Your career was spent designing boats, but when did you first take to the water yourself?
That would have been around 1935, when I was 9. My father had just returned from four years of research in Europe, where he had acquired a German faltboot, which was a foldable kayak.
Then he became a professor at Hokkaido University and so the whole family moved from Tokyo to Sapporo, where there were lots of lakes suitable for rowing. He used to take us out every Sunday.
Did you enjoy it?
No, I hated it. The faltboot had its own little trolley and you had to pull it apart and put it on the trolley and then squeeze it on a packed bus, take it off, take it to the lake and then reassemble it — and it weighed around 70 kg.
He also taught me how to row sculls (light, narrow rowboats for racing). Gradually I came to like it. Or at least, I became brainwashed to think I liked it!
Was rowing popular in Japan back then?
It had been when my father was a student, in the 1920s. There weren't really any other sports you could do, and baseball didn't become popular until the '30s.
Did you think at that time that you'd end up designing boats?
Not at all. As a child I was mad about planes. I spent so much time making planes with the boy next door that my father had to ban them in the house.
What kind of planes?
We made gliders and rubber-band planes. In Sapporo there were lots of great places for flying gliders. If you used a rubber band you could get them up hundreds of meters in the air, and they would just keep on going forever.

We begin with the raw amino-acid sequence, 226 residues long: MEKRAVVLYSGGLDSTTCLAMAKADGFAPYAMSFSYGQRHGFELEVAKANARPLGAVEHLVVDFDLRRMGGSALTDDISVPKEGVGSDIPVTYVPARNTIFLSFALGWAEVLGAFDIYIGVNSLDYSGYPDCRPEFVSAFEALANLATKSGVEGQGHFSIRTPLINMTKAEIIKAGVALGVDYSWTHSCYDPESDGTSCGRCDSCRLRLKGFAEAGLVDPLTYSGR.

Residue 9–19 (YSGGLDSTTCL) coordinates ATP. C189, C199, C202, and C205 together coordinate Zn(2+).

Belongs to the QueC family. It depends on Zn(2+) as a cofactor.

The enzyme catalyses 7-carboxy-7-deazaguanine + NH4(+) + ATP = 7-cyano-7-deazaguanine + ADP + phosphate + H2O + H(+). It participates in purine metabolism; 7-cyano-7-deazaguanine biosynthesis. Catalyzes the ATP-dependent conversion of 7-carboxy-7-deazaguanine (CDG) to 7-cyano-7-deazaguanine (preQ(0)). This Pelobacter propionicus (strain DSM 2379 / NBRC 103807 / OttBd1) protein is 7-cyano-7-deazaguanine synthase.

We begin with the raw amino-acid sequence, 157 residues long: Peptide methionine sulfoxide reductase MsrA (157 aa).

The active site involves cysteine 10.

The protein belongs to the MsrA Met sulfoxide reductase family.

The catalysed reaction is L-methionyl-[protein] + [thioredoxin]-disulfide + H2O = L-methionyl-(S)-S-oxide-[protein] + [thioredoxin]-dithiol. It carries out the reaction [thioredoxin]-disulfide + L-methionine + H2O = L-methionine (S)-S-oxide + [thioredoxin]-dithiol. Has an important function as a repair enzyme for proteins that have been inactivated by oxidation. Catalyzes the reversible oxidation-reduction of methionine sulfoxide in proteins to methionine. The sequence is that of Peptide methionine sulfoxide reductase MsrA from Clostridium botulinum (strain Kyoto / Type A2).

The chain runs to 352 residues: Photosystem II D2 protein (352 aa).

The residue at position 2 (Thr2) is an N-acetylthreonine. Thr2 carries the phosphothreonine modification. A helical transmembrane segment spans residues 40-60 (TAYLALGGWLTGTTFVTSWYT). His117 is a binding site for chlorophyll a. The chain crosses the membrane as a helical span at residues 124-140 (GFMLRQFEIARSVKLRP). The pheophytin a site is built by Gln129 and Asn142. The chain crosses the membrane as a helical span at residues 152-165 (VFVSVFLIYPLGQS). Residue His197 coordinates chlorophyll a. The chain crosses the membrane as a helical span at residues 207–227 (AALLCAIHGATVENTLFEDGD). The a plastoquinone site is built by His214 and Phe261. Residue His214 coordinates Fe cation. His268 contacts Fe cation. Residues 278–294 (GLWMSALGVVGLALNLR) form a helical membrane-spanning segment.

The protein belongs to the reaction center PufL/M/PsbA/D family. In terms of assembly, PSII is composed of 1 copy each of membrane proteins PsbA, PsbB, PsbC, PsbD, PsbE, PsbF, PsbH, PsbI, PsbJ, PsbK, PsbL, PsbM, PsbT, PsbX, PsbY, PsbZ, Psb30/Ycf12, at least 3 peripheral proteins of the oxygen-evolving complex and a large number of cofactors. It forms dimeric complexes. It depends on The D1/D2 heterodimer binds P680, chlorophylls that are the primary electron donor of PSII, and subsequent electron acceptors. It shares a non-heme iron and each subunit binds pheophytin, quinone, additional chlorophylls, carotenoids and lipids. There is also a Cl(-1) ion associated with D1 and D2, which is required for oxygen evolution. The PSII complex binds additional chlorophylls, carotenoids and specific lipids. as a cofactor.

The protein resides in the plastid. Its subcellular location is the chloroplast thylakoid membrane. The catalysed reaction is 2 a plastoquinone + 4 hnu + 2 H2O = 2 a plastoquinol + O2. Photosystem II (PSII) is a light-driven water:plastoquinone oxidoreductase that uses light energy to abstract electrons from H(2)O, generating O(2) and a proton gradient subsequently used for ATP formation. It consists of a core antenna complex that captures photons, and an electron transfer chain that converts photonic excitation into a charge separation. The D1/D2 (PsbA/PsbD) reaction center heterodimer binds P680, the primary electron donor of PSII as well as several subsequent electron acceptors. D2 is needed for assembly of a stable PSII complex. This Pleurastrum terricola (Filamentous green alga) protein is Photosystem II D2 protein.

Why didn't you become a plane designer?
I wanted to do that, but when I went to Tokyo Imperial University (today's University of Tokyo), the war had just ended and the construction of planes was prohibited (under the terms of the Allied Occupation). So there was no aeronautical engineering department, but the professors were still there, of course — in the department of applied mathematics. So that's where I went.
Were you at school during the war?
After I graduated from junior high school I went to the Second Higher School, in Sendai, Miyagi Prefecture. ("Higher school" was for older students than today's high schools, and included what are now the first two years of university. There were only eight of these exclusive institutions in Japan, with the "First Higher School" being in Tokyo.)
I spent three years there and, in my second year, the war ended. Then I went to university.
I graduated in 1950 and ended up at Yokohama Yacht (absorbed into JFE Engineering Corp. in 2002), which had made torpedo boats during the war and was then making passenger ferries, Coast Guard patrol boats and the like. It was run by one of my seniors at a rowing club, Shiro Chiba.
What did you do there?
Well, the first thing he got me doing was to build a new "knuckle four," a deep-hulled rowing boat crewed by four rowers and a cox.
Was that part of your work?
No, I had to do it after hours.
Except without pay! I just did what he said. I got a carpenter to help me a bit at the end, but we made a nice boat.
Then he said he wanted me to enter the Kokutai (National Sports Festival) with that boat. I rounded up the well-built guys at the company to crew it with me and we started training every morning.
Where was this?
The company was at the mouth of the Tsurumi River, in Kanagawa Prefecture.
We practiced for about a month and a half, and then went to the festival, which was in Nagoya that year. And we won!
At that time, during work hours, I presume you were working on other boats. I believe you even made a spy boat.
Yes, we received an order for a spy boat from the U.S. military. The Korean War (1950-53) had started, and they needed a fast boat that looked like a regular Chinese fishing junk.
How do you make a speedboat out of a junk?